My husband is an EMT as well as beginning his firefighter training. As such, a lot of our friends are now EMTs simply because that’s the circle that he runs in. I’ve seen a lot of facebook posts recently about how there is no such thing as “just” an EMT. I’ve also seen and heard nurses call them just ambulance drivers.
I would like to go on a more personal explanation of why EMTs are not a “just” anything. They have the capability to make a bad situation either bearable or a horrible event that will stick with you the rest of your life. Because I took care of both my parents, I had a lot of interaction with EMS and sometimes it wasn’t a great interaction, but sometimes it was all that kept me from having a panic attack in the middle of a crisis. They’ve been both my lifeline and the person I wanted to slap.
Let me start with what was by far my worst experience, because I want to get it out of the way as I think the good interactions far outweigh the bad.
My mom had a stroke in 2008. My dad came to my room and woke me up saying simply that something was wrong. I get to their room and Mom is laying on her back staring at the ceiling, not quite able to focus on either of us. The side of her mouth had a noticeable droop as did her eyelid. She was unable to move the right side of her body, and all she could say was no. She literally could get no other word to come out. We immediately called 911. Mind you, we live in the middle of nowhere so we knew it would take time for EMS to respond.
One of us started calling my brothers and sisters, though I honestly don’t know who.
I will forever remember feeling desperately helpless, and then when the EMTs finally got there they sat outside and worked on paperwork before they came in, and then when they came in they looked at my mother and said, “Well, we don’t see any signs of a stroke, but we’ll transport if you want us to.”
Looking back on this, I wish I had the understanding that I do now. I wish I had remembered names. My mother was laying there unable to move one entire side of her body, saying a very slurred no over and over with the side of her face drooping, and yet they saw no signs of a stroke. It terrifies me what could have happened had we listened to them and not pressed to have her taken to the hospital. We ended up having only about a year and a half with her after that, how much shorter could that have been? How much longer if she’d been able to get to a hospital quick enough to get the proper medicine?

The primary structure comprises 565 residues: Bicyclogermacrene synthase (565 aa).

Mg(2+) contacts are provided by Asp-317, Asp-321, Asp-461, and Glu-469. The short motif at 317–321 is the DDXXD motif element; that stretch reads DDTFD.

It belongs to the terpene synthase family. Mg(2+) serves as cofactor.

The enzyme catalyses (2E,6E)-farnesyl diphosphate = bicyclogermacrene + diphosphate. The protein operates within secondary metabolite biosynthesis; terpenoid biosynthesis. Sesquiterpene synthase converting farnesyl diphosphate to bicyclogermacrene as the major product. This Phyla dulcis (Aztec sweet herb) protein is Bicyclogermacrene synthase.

This was the one and only time I ever can remember a truly horrid experience with the EMTs and first responders who seemed to become a part of our lives. There was a time before Mom’s stroke that Dad and I had went to town to get groceries. We came home to find mom passed out, laying half over the kitchen table with the phone off the hook by her feet and sick-up all over the floor. Mom never remembered this so she couldn’t tell us if she was trying to call for help. We called 911 and I think they must have grown wings because it’s the fastest I ever remember them getting to our house. The feeling of relief when they came in and took over the situation was indescribable. They administered oral glucose to bring Mom’s blood sugar back up and then we were off to the ER. (That one turned into an adventure which led to a stay in Roanoke.)
There was the time I had an allergic reaction to a medicine I was prescribed by accident and my face swelled up along with all the muscles randomly spasming and almost biting my tongue off. The EMTs spotted the rash on the side of my throat quicker that even my mom.
There have been many instances where EMS became involved in our lives, not just emergency situations either. After Mom’s stroke, it was the three times a week trips to the dialysis center. It was Mom calling and canceling her appointments and the EMTs who normally worked her calls calling back or showing up anyways and talking her into going. It was her usual team getting her a little surprise for Christmas that made her day. When she was hospitalized (because she often refused her treatments), they would call and check on her or if they saw me out they’d stop and ask how she was doing.
It’s because of this that we have never thought of the EMTs in our life as “just” anything. This continues even more now that my husband has made this his career. I’ve seen him jump from a moving vehicle to get over a bank to someone who wrecked. I’ve seen him go days without sleep while he runs calls. Going out anywhere with him is going out with the knowledge that he’s an EMT first and foremost and that if we run into any situation, he will pull over and do what he can to help. It’s being in church and knowing if his pager goes off, he will answer. It’s who an EMT is. Their first instinct is to do whatever they can to help anyone in their path. There is no such thing as “just” an EMT. It’s not “just” a job to them. It is so very much an integral part of who they are.